Harper’s Magazine, November 2013
I remember many years ago, when I was just learning to play guitar, I subscribed to a magazine called Guitar Player, and did I ever learn a lot about the nuances from its articles! I cut out tons of charts, musical pieces, and “how-tos. Most of which I still have and occasionally refer back to. Then a curious thing began to happen. The articles began to repeat – not literally, but different authors would write articles – covering the same player challenges and issues. After a few years of that, I quit subscribing.
I hope that’s not happening with Harper’s, but it certainly seems so. When you manage a magazine specializing in progressive social and political attitudes, it seems fair that you’re eventually going to repeat yourself.
Take Thomas Frank’s essay on payment for fast food workers. Is there anyone who doesn’t know, or at least think about this issue? And in similar fashion, Jeff Madrick wonders about the future of progressivism in a backwards, ultra conservative age. There is another on vets’ coping with return to society, with pointillist artwork, yet.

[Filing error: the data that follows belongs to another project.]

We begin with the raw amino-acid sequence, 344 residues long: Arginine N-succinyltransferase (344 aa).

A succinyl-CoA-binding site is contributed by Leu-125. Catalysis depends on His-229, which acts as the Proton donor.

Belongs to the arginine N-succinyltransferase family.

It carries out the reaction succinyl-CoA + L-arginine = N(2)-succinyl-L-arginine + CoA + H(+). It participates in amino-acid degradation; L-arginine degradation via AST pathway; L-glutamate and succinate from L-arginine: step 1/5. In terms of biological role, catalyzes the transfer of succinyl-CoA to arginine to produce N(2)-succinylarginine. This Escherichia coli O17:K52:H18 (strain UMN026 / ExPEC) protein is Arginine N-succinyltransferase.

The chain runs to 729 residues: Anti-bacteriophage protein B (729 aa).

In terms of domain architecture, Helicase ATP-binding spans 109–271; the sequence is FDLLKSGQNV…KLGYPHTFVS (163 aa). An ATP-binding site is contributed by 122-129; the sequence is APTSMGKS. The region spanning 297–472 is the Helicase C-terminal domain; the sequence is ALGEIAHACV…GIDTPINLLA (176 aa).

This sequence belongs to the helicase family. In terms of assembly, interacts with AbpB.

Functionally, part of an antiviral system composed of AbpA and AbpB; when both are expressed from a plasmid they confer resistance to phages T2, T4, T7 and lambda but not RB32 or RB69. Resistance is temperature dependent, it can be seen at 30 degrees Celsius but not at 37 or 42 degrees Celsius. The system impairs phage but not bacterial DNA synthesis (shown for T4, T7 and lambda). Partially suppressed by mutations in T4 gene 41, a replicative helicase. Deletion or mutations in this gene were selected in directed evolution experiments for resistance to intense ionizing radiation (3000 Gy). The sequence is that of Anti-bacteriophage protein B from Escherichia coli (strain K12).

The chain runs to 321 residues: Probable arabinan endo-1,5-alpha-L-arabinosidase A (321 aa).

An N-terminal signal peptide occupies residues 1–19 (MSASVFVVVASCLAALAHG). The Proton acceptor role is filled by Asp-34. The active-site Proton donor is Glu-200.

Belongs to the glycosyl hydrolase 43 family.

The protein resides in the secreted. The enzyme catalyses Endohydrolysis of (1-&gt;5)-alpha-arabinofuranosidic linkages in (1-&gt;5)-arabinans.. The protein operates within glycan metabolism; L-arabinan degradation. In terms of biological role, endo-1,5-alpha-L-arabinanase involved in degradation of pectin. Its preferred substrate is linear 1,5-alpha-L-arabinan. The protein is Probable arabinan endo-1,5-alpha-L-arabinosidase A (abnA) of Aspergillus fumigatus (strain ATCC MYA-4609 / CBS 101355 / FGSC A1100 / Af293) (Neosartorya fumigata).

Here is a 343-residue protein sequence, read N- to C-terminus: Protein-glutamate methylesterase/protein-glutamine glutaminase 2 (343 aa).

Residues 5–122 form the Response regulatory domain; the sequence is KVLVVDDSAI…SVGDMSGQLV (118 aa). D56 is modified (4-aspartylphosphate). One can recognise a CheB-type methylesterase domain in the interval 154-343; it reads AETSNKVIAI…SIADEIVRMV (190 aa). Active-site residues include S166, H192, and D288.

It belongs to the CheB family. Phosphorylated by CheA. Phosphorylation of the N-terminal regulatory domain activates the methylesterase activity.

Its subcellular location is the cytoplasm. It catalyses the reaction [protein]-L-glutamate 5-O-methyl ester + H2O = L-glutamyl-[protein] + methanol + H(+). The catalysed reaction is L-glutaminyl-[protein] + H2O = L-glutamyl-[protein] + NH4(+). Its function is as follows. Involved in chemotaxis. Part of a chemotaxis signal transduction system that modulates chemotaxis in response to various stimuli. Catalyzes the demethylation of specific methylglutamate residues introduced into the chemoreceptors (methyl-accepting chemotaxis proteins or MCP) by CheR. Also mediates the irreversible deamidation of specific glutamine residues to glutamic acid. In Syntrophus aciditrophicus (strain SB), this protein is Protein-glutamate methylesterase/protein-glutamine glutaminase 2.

Nathaniel Rich, in “The Man Who Saves You From Yourself,” pretends to uncover the seaminess of cults, some of which aren’t, and the uncovering only reveals the easiest to catch, those probably not fooling potential cult followers, either. Ken Silverstein’s “Dirty South – The Foul Legacy of Louisiana Oil” enthralls, but again this story is as old as Huey Long’s under-the-table, so-called populism.
There’s art, and the subject is armpits, asses, hairy chests and legs, hitting a deer on a highway, and A Joyce Carol Oates story, “Lovely, Dark, Deep,” the title telling you most of what you’ll get from this most capable writer’s imagination.
Being an editor of such a periodical has to be as difficult as being a major league baseball manager, or any elective office. I won’t drop my subscription (yet), but I will complain, just a little.
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